Literary reviews by Tim Love.
Warning: Rather than reviews, these are often notes in preparation for reviews that were never finished, or pleas for help with understanding pieces. See Litref Reviews - a rationale for details.

Wednesday, 17 June 2015

"The Same Roads Back" by Frank Dullaghan (Cinnamon, 2014)

Poems from Magma, PN Review, Poetry Review, etc. The book starts gently - too gently for my tastes. The poems are like journal entries with careful endings and the odd bit of purple prose. That changes in "Freezing Fog", where a parent on a train is thinking about their troubled son. The title matches the subject matter, and the imagery's more telling. Here's the conclusion -

His doctor says he needs structure,
that the drugs will kick in in a few weeks.
For now, what's real keeps unpeeling.
He sleeps a lot. Outside my carriage window
the landscape lengthens, the sky lifts.
Two Indian boys sit next to me.
I listen to the music of their talk.
It seems a long time before I realise
they are speaking in English

Then we return to poems with passages like "We talked excitedly of Hari Krishna and LSD, and although/ a long way from the daily pain of Vietnam, we wanted/ Peace to have its chance. It was a sort of education" (p.26). "The Fridge Inside Her" comes as a pleasant surprise. The 2 "How the Artist ..." pieces are light prose with inexplicable line-breaks. "On This Dark Night" rhymes, which is uncommon in this book.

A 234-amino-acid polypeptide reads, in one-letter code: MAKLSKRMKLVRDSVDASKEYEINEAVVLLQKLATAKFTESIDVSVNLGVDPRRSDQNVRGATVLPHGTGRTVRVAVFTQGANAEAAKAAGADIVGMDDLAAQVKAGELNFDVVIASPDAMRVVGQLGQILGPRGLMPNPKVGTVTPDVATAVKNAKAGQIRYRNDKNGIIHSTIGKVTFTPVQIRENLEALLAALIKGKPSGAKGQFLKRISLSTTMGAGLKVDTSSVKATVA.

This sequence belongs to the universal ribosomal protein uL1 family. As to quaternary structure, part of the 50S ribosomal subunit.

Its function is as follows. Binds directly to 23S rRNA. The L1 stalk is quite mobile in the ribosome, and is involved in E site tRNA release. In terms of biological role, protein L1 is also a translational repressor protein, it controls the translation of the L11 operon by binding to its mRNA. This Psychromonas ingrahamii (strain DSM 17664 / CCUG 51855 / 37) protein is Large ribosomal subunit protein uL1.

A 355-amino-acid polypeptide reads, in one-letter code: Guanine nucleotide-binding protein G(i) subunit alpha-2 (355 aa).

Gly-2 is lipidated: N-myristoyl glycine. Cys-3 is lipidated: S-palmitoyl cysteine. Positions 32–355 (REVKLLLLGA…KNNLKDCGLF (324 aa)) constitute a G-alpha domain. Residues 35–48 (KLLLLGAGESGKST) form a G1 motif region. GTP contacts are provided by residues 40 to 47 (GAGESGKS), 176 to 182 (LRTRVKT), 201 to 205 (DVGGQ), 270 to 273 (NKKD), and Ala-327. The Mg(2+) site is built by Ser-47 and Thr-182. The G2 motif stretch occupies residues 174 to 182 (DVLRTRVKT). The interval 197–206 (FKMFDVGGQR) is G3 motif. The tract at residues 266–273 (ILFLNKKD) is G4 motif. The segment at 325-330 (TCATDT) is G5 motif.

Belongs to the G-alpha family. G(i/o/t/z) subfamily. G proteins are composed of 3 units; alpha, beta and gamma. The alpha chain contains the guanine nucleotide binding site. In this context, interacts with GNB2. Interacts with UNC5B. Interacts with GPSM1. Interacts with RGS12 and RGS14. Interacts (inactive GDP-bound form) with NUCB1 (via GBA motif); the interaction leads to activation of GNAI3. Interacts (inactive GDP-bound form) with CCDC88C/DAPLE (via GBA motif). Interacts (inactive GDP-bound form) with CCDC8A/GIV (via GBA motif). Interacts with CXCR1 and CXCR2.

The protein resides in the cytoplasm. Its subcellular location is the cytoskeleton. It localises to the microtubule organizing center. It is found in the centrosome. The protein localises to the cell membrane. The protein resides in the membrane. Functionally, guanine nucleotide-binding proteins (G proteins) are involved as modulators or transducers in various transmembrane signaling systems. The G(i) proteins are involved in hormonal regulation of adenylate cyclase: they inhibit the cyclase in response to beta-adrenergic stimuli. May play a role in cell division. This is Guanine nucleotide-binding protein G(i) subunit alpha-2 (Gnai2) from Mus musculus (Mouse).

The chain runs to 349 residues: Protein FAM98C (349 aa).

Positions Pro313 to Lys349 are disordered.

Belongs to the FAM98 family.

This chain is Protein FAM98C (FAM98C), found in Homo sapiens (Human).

I like some of the endings -

  • "Visitation" is about a ghost of a female visiting a male
    In the end she just smiled

    then dissolved on the air
    to his own slow implosion
    of heart. But then light

    came in at the window
    that had not been there before.
    And the day came back.
  • In "Kites", 2 boys fly kites in a farm setting
    we too could be kites
    above the spoon of the meadow,
    full of the moment's gift -

    the slow unbuttoning of a mind
    unburdened in this naked land.
    Soon the milk

    of this sky will be pailed
    into evening. But for this while
    our ribbons dance.

Other reviews

  • Sheenagh Pugh ("Surprise" is a keynote of the language, imagery and themes of this collection.)

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